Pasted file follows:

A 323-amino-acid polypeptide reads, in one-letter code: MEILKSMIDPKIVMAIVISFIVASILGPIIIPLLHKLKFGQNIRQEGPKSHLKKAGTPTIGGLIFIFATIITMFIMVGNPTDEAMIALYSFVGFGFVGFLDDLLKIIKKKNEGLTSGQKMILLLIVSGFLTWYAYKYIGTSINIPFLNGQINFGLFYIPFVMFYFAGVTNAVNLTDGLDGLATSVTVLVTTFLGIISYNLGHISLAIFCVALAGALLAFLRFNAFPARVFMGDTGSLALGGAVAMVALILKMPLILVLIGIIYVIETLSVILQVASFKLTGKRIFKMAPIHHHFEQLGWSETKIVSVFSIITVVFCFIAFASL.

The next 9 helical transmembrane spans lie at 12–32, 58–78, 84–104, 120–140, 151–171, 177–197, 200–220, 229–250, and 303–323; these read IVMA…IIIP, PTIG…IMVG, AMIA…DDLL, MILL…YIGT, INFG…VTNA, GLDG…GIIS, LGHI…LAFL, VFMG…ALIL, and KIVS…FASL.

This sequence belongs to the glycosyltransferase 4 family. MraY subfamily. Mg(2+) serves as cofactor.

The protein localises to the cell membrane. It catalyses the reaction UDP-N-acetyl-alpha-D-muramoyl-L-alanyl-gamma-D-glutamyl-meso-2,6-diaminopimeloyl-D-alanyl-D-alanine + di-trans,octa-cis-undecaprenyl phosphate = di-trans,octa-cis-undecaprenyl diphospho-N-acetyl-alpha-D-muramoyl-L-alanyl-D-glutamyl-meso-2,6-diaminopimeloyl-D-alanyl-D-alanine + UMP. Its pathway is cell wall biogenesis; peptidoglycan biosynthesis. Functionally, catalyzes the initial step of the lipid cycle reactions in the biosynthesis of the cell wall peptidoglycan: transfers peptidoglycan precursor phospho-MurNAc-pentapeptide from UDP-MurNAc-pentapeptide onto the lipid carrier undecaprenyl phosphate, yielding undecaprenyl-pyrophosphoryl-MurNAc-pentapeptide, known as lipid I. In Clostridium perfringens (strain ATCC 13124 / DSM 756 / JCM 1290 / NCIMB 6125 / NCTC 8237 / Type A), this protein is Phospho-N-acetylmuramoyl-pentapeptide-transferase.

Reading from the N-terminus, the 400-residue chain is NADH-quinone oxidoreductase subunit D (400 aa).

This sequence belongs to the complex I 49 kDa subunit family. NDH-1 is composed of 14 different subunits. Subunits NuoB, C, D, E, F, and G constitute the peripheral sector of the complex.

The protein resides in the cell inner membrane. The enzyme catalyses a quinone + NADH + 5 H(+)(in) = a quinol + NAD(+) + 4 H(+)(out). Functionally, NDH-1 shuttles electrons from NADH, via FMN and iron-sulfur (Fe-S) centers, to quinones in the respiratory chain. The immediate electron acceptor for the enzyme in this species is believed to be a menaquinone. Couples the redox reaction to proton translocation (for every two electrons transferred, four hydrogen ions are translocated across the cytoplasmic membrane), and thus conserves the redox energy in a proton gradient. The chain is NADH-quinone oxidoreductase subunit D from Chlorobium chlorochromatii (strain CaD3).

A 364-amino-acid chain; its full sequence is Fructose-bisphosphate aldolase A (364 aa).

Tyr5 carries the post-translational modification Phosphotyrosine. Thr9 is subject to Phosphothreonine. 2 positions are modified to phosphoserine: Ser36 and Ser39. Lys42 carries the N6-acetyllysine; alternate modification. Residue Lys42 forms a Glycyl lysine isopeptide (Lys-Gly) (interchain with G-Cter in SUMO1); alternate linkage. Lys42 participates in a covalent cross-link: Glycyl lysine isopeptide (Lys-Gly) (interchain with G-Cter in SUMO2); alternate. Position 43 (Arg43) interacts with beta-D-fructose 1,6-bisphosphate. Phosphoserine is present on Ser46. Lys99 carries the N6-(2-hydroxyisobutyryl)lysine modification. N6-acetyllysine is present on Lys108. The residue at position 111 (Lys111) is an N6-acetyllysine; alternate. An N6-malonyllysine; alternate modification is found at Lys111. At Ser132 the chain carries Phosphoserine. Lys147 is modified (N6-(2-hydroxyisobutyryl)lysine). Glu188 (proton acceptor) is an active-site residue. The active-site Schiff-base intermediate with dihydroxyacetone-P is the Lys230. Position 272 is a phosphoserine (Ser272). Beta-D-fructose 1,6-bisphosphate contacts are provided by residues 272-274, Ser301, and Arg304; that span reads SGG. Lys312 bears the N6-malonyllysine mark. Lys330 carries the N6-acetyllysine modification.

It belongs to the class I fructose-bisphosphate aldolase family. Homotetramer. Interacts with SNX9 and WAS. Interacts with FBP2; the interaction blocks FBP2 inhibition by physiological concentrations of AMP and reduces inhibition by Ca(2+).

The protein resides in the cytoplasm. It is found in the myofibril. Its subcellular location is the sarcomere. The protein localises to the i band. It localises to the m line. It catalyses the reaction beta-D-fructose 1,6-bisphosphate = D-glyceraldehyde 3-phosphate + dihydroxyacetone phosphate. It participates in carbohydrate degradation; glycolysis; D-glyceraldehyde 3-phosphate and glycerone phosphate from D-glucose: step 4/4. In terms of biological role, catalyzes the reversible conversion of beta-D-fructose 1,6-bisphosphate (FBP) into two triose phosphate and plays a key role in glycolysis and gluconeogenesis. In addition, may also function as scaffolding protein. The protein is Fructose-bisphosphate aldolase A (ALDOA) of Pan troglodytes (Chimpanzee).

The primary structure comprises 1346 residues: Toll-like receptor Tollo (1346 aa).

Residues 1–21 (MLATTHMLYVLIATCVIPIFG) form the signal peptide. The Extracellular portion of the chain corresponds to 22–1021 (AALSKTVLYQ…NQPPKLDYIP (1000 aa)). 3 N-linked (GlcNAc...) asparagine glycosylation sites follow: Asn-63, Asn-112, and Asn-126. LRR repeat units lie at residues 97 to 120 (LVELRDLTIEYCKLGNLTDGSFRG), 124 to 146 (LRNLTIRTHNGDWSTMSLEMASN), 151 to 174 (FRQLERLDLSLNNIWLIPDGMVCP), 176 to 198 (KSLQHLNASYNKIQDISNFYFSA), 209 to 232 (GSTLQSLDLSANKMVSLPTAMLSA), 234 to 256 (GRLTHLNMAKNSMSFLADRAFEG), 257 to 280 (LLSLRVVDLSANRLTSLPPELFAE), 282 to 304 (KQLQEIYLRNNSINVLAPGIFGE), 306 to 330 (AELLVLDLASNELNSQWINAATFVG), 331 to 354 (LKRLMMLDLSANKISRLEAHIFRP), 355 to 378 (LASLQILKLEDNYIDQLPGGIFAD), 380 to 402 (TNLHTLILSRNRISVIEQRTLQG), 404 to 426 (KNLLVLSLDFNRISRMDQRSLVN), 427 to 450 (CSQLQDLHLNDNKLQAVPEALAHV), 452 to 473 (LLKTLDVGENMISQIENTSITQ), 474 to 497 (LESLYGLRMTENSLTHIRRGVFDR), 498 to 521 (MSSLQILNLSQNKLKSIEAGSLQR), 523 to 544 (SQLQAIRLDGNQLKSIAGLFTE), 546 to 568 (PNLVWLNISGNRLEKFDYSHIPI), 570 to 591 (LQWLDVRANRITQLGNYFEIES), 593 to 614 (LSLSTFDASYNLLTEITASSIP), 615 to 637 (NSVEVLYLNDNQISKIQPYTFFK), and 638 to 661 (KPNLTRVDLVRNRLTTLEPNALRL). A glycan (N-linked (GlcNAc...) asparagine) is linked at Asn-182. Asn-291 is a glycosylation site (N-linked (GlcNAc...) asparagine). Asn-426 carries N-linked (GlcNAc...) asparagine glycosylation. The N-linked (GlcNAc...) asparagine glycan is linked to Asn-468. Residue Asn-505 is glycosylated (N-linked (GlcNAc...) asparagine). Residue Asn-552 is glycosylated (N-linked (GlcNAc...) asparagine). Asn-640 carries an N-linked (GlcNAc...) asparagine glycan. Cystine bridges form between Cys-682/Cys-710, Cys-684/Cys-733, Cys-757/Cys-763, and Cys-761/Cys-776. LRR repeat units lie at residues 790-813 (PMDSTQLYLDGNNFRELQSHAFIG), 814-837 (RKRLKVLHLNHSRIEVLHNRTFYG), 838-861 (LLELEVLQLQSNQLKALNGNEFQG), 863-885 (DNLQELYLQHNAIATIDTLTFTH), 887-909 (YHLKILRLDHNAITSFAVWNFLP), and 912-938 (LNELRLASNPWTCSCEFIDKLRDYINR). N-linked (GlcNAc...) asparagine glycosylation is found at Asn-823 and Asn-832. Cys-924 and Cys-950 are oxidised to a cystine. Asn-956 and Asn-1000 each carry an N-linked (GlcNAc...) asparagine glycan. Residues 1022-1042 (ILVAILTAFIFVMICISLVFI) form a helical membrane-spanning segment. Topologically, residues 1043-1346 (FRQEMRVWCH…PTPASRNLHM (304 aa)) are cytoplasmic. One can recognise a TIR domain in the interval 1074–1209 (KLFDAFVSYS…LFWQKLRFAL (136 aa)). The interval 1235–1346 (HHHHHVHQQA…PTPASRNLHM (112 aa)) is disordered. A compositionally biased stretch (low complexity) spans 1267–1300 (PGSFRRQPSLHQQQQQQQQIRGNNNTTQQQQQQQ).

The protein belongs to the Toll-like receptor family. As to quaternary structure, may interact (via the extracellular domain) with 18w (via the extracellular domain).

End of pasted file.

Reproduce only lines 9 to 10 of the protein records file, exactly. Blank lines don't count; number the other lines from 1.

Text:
Tyr5 carries the post-translational modification Phosphotyrosine. Thr9 is subject to Phosphothreonine. 2 positions are modified to phosphoserine: Ser36 and Ser39. Lys42 carries the N6-acetyllysine; alternate modification. Residue Lys42 forms a Glycyl lysine isopeptide (Lys-Gly) (interchain with G-Cter in SUMO1); alternate linkage. Lys42 participates in a covalent cross-link: Glycyl lysine isopeptide (Lys-Gly) (interchain with G-Cter in SUMO2); alternate. Position 43 (Arg43) interacts with beta-D-fructose 1,6-bisphosphate. Phosphoserine is present on Ser46. Lys99 carries the N6-(2-hydroxyisobutyryl)lysine modification. N6-acetyllysine is present on Lys108. The residue at position 111 (Lys111) is an N6-acetyllysine; alternate. An N6-malonyllysine; alternate modification is found at Lys111. At Ser132 the chain carries Phosphoserine. Lys147 is modified (N6-(2-hydroxyisobutyryl)lysine). Glu188 (proton acceptor) is an active-site residue. The active-site Schiff-base intermediate with dihydroxyacetone-P is the Lys230. Position 272 is a phosphoserine (Ser272). Beta-D-fructose 1,6-bisphosphate contacts are provided by residues 272-274, Ser301, and Arg304; that span reads SGG. Lys312 bears the N6-malonyllysine mark. Lys330 carries the N6-acetyllysine modification.

It belongs to the class I fructose-bisphosphate aldolase family. Homotetramer. Interacts with SNX9 and WAS. Interacts with FBP2; the interaction blocks FBP2 inhibition by physiological concentrations of AMP and reduces inhibition by Ca(2+).